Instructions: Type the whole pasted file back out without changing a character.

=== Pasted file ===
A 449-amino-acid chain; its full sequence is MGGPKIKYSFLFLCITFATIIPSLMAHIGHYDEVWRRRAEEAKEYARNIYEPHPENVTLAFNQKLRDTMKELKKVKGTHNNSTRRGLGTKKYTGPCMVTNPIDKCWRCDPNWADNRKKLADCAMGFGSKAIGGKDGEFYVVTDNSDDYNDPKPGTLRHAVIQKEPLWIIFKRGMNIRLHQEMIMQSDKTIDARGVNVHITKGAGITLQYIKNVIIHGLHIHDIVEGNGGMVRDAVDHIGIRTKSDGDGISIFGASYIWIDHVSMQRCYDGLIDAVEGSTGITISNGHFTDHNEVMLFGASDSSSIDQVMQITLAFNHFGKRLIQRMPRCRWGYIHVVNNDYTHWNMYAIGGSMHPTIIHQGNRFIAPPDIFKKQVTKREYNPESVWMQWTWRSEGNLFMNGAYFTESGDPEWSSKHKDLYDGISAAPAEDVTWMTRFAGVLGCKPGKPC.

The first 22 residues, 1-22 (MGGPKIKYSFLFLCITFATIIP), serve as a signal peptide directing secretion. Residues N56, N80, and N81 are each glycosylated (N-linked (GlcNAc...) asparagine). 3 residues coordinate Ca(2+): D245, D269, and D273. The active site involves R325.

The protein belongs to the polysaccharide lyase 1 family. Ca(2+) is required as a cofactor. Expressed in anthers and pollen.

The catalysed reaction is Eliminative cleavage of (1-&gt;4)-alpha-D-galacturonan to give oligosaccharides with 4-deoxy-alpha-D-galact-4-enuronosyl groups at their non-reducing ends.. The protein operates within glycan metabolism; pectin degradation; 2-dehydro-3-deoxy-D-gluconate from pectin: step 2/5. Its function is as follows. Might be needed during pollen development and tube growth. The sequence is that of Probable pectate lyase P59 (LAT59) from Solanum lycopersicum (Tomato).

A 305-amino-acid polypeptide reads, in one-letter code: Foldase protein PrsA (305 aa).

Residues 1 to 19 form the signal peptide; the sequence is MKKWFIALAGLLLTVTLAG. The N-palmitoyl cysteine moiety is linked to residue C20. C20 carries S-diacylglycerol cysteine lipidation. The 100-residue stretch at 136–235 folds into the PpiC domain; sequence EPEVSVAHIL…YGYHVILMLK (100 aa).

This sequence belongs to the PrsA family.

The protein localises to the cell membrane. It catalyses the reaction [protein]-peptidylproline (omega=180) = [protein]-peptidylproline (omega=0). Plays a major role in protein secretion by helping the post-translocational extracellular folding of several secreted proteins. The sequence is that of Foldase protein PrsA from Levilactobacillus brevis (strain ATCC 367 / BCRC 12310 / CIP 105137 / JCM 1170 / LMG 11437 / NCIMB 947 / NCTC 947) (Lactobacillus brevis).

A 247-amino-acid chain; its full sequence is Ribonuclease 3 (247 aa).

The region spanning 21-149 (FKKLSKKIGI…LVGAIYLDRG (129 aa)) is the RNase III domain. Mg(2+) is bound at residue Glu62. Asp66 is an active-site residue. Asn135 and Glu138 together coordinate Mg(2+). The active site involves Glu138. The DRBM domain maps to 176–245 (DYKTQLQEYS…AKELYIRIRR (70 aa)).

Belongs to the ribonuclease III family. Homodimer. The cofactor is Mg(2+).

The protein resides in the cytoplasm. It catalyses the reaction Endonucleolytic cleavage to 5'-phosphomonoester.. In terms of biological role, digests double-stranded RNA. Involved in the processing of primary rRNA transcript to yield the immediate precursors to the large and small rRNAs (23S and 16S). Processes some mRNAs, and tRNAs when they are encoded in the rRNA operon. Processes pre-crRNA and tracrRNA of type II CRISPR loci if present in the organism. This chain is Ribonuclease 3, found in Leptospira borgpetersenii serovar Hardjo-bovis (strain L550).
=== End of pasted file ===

A 449-amino-acid chain; its full sequence is MGGPKIKYSFLFLCITFATIIPSLMAHIGHYDEVWRRRAEEAKEYARNIYEPHPENVTLAFNQKLRDTMKELKKVKGTHNNSTRRGLGTKKYTGPCMVTNPIDKCWRCDPNWADNRKKLADCAMGFGSKAIGGKDGEFYVVTDNSDDYNDPKPGTLRHAVIQKEPLWIIFKRGMNIRLHQEMIMQSDKTIDARGVNVHITKGAGITLQYIKNVIIHGLHIHDIVEGNGGMVRDAVDHIGIRTKSDGDGISIFGASYIWIDHVSMQRCYDGLIDAVEGSTGITISNGHFTDHNEVMLFGASDSSSIDQVMQITLAFNHFGKRLIQRMPRCRWGYIHVVNNDYTHWNMYAIGGSMHPTIIHQGNRFIAPPDIFKKQVTKREYNPESVWMQWTWRSEGNLFMNGAYFTESGDPEWSSKHKDLYDGISAAPAEDVTWMTRFAGVLGCKPGKPC.

The first 22 residues, 1-22 (MGGPKIKYSFLFLCITFATIIP), serve as a signal peptide directing secretion. Residues N56, N80, and N81 are each glycosylated (N-linked (GlcNAc...) asparagine). 3 residues coordinate Ca(2+): D245, D269, and D273. The active site involves R325.

The protein belongs to the polysaccharide lyase 1 family. Ca(2+) is required as a cofactor. Expressed in anthers and pollen.

The catalysed reaction is Eliminative cleavage of (1-&gt;4)-alpha-D-galacturonan to give oligosaccharides with 4-deoxy-alpha-D-galact-4-enuronosyl groups at their non-reducing ends.. The protein operates within glycan metabolism; pectin degradation; 2-dehydro-3-deoxy-D-gluconate from pectin: step 2/5. Its function is as follows. Might be needed during pollen development and tube growth. The sequence is that of Probable pectate lyase P59 (LAT59) from Solanum lycopersicum (Tomato).

A 305-amino-acid polypeptide reads, in one-letter code: Foldase protein PrsA (305 aa).

Residues 1 to 19 form the signal peptide; the sequence is MKKWFIALAGLLLTVTLAG. The N-palmitoyl cysteine moiety is linked to residue C20. C20 carries S-diacylglycerol cysteine lipidation. The 100-residue stretch at 136–235 folds into the PpiC domain; sequence EPEVSVAHIL…YGYHVILMLK (100 aa).

This sequence belongs to the PrsA family.

The protein localises to the cell membrane. It catalyses the reaction [protein]-peptidylproline (omega=180) = [protein]-peptidylproline (omega=0). Plays a major role in protein secretion by helping the post-translocational extracellular folding of several secreted proteins. The sequence is that of Foldase protein PrsA from Levilactobacillus brevis (strain ATCC 367 / BCRC 12310 / CIP 105137 / JCM 1170 / LMG 11437 / NCIMB 947 / NCTC 947) (Lactobacillus brevis).

A 247-amino-acid chain; its full sequence is Ribonuclease 3 (247 aa).

The region spanning 21-149 (FKKLSKKIGI…LVGAIYLDRG (129 aa)) is the RNase III domain. Mg(2+) is bound at residue Glu62. Asp66 is an active-site residue. Asn135 and Glu138 together coordinate Mg(2+). The active site involves Glu138. The DRBM domain maps to 176–245 (DYKTQLQEYS…AKELYIRIRR (70 aa)).

Belongs to the ribonuclease III family. Homodimer. The cofactor is Mg(2+).

The protein resides in the cytoplasm. It catalyses the reaction Endonucleolytic cleavage to 5'-phosphomonoester.. In terms of biological role, digests double-stranded RNA. Involved in the processing of primary rRNA transcript to yield the immediate precursors to the large and small rRNAs (23S and 16S). Processes some mRNAs, and tRNAs when they are encoded in the rRNA operon. Processes pre-crRNA and tracrRNA of type II CRISPR loci if present in the organism. This chain is Ribonuclease 3, found in Leptospira borgpetersenii serovar Hardjo-bovis (strain L550).